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Front Page » March 11, 2010 » Carbon County News » Rural lawmakers meet to highlight issues
Published 1,604 days ago

Rural lawmakers meet to highlight issues


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By RICHARD SHAW
Sun Advocate publisher

Water, land, education and economic topics discussed at unique forum

It seems rural legislators across the state of Utah have the same major concerns. These issues include water, land use and education, among others.

And of course the state budget - constrained by a sagging economy - is included with those concerns, as well.

These and other topics were apparent during the first- ever rural news conference held at the Utah State Capitol building on Thursday, March 4 as 13 state senators and representatives availed themselves to the rural newspaper media at the Utah State House of Representatives.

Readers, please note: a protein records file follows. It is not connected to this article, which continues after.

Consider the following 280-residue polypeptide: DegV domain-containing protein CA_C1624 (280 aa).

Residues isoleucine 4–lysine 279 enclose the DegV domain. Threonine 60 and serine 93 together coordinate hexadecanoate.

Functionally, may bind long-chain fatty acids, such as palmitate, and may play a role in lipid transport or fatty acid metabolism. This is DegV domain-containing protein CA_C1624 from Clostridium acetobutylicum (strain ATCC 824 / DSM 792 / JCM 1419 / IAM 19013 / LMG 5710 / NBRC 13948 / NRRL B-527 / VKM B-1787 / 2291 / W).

While each had their emphasis' on various issues in their respective districts, it was obvious they were together on many concerns facing country folk in the Beehive State.

"Small newspapers are the conduit to the people we serve," said State Sen. Kevin Van Tassell (R-26). "They provide correct information for their readership."

Each of the representatives present spoke, providing their take on this year's legislative session and commenting on recent events, both within the state and those that concern Utahns nationally.

"We are losing jobs and school trust lands money because of the power the federal government is asserting," said Rep. Kraig Powell (R-54). "With the public lands bill we are working on, Utah will be in the limelight because we will be one of the first to do this kind of thing."

There are presently three bills in progress in the legislature that propose to give the state eminent domain authority over certain federal lands and to fund the ensuing court battles to defend those bills that legislators say will surely come.

All three local representatives for Carbon County were present at the press conference.